UBC Theses and Dissertations
Graphitic coke in microwave-assisted catalytic pyrolysis to improve process efficiency and soil quality Moreside, Emma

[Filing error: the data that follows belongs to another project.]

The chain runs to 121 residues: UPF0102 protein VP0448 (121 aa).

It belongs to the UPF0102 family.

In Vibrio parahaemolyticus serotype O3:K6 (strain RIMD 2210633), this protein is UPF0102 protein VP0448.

Microwave pyrolysis is an effective method of converting wood waste into valuable biochar which can be added to agricultural soils to improve water retention, structural stability, and nutrient adsorption. When coupled with advantages of catalytic coke formation, the process is improved both by increasing the efficiency of microwave absorption and the retention of fertilizers in soil. In this exploratory study, sawdust is mixed with 30 or 150 wt% potassium phosphate (K₃PO₄) as a pyrolysis feedstock. The K₃PO₄ acts both as a reaction catalyst and as a fertilizer for soils. The K₃PO₄ was separated from the biochar post-reaction and analyzed for coke formation. Coke produced at a higher reaction temperature (550 °C) was found to have a greater ratio of graphitic to oxygenated coke, up to 4.5:1, while coke produced during a longer reaction time was found to increase the total coke yield. Combining the two (more graphitic coke, greater coke yield) by producing coke at 550 °C for 50 min produced coked K₃PO₄ that has the greatest microwave absorption with a loss tangent 30 times greater than fresh K₃PO₄. This improvement is likely due to greater amount of polyaromatic C=C bonds under which the ‘Maxwell-Wagner-Sillars’ effect takes place, releasing energy in the form of heat. The coke layer surrounding K₃PO₄ particles was tested in soil as a nutrient release barrier. In all cases, the coke slowed the leaching of both K⁺ and PO₄- ions, up to 10 and 18 %, respectively. The slowest release was observed with low temperature coke (350 °C) which likely has more oxygen functional groups which can electrostatically interact with the leaching ions. The coke produced over a longer reaction time of 50 min also showed an improvement in K and P retention, likely because of the increased fraction of coke on the K₃PO₄ surface. It is estimated that coke produced at 350 °C for 50 min would have an even better retention in K and P as it has both advantages of a higher content of oxygen functional groups and a higher yield of coke. This exploratory study suggests that coke has the potential to both improve microwave absorption during pyrolysis and act as a slow-release barrier for fertilizers in soil. To expand the boundaries and robustness of this study, the effects should be investigated under extended microwave power, different catalysts, and soil conditions in a larger scale experimental system.
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